"If you lose your patience with your little one and resort to harsh words or actions, make a point to apologize and ask for forgiveness as soon as possible. Talk about why you both got upset, and after you hug it out, your guilt will probably have melted away."

5. Set boundaries

"Try setting stronger work boundaries so you can be more present at home. Especially if you don't work a traditional 9-5 job, that flexibility can lead to never being fully present. Find the boundaries that work for you so you can focus on family or work and not both all of the time."

6. Ask yourself some questions

If you feel overcome with mom guilt, try asking yourself:

  • Is your child thriving and happy? (yes)
  • Do theyknow they have a mom who loves them? (yes)
  • Are they learning new lessons/skills at daycare that you maybe wouldn't have even thought to teach them? (yes)

Then, what a lucky kid!

Remember you are not alone

If I can teach you one thing about guilt, it's that whether you feel guilty or not, is completely up to you. You may say, "she made me feel so guilty when she said…" or "hearing her talk about the privilege she has in staying home with her kids made me feel so guilty."

But it's not true. She didn't make you feel guilty. You thought that what she does or how she mothers was better, and that thought created the guilty feeling. Or you felt like you are doing a disservice to your family.

Knowing that, being aware of that, is so powerful.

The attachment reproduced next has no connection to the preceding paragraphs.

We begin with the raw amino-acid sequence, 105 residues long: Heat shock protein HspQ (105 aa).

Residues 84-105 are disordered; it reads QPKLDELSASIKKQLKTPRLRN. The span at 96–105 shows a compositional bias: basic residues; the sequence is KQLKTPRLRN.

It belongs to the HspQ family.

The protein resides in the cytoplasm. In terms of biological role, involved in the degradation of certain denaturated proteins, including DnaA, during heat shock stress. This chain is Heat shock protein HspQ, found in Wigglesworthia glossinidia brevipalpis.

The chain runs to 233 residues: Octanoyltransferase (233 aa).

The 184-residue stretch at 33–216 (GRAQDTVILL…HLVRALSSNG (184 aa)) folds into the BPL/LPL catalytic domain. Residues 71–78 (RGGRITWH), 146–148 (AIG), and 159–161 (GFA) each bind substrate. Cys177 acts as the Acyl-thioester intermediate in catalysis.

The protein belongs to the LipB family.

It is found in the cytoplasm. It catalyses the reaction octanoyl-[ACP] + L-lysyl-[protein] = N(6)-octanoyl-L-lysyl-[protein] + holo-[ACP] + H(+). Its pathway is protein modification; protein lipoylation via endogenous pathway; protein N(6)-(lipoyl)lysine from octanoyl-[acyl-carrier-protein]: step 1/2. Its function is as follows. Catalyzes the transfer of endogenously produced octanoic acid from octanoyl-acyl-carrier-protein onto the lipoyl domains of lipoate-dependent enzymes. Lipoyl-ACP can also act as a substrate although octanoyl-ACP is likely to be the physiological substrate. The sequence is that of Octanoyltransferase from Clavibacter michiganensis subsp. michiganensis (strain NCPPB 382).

I hope that by reading these honest stories from other moms who are doing the best that they can, you realize that we all feel it. We all experience mom guilt.

Share your stories, talk about it, normalize it, or challenge yourself with some of those amazing questions about whether your kid is happy, healthy and knows he is loved.

I bet you can talk yourself down off that ledge or pick yourself up out of those feelings of guilt. We all get through them and we get better and stronger every time that we do. Don't avoid the situations that "make you feel guilty". Walk head-on into them knowing you're not alone and knowing you have the tools to get past it.

Many thanks to these amazing women who were willing to share their stories:

  • Brooke Lehenbauer - Stay-at-home mom & part-time family photographer, Mom to a girl and a boy (3 yo and 7 months)
  • Jackie - Sales/Account Management, Mom to 3 kiddos (5, 3 and 1)
  • Lauren Karas - High school teacher, Mom to 3 yo boy and one on the way!
  • MC - Realtor, Mom to 2 boys (4 1/2 and 2 yo)

Originally posted on The Mother Nurture.